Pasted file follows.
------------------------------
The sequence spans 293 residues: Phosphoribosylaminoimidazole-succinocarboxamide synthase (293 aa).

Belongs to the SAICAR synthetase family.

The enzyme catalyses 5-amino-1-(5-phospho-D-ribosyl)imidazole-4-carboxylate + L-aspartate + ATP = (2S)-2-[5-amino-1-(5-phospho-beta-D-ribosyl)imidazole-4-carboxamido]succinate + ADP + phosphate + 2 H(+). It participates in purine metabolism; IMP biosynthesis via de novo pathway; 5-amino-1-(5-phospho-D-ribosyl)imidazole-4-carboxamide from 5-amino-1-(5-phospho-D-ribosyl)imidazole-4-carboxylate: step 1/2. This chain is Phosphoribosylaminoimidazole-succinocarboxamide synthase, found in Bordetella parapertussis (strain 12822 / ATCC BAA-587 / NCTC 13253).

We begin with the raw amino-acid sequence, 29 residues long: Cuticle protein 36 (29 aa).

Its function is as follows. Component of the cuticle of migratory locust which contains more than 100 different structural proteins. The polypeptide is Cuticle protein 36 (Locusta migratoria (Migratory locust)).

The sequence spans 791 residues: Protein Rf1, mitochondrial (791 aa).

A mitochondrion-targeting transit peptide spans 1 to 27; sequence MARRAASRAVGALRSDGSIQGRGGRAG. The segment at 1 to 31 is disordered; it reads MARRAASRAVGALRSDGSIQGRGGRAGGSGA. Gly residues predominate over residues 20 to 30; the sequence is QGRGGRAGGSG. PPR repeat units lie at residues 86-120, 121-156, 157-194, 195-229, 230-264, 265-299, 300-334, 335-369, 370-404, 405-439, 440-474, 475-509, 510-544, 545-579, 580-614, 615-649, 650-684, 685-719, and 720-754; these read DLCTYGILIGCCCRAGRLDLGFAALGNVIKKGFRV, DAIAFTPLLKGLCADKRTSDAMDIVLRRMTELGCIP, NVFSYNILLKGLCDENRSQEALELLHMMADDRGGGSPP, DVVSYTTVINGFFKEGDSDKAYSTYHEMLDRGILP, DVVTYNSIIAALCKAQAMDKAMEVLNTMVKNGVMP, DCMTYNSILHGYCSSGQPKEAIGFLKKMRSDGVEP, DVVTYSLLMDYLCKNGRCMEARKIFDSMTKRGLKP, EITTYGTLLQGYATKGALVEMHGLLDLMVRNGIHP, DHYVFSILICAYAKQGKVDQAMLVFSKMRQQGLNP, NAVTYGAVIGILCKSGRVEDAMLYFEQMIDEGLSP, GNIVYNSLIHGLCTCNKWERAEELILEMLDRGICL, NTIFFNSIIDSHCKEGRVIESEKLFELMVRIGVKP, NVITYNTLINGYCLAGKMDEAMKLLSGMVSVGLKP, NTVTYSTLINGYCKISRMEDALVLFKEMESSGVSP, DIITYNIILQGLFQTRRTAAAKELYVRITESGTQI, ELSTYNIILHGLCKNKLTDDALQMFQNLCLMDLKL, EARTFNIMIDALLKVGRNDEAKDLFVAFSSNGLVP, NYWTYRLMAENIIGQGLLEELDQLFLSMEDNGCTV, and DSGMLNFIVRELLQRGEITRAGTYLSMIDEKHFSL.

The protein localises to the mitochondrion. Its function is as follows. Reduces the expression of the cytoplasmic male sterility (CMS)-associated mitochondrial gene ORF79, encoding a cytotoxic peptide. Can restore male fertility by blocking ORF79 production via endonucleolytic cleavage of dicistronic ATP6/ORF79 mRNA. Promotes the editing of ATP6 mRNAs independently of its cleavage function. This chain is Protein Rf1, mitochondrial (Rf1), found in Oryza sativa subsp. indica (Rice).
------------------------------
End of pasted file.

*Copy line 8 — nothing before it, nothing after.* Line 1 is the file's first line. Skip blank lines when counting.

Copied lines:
The protein localises to the mitochondrion. Its function is as follows. Reduces the expression of the cytoplasmic male sterility (CMS)-associated mitochondrial gene ORF79, encoding a cytotoxic peptide. Can restore male fertility by blocking ORF79 production via endonucleolytic cleavage of dicistronic ATP6/ORF79 mRNA. Promotes the editing of ATP6 mRNAs independently of its cleavage function. This chain is Protein Rf1, mitochondrial (Rf1), found in Oryza sativa subsp. indica (Rice).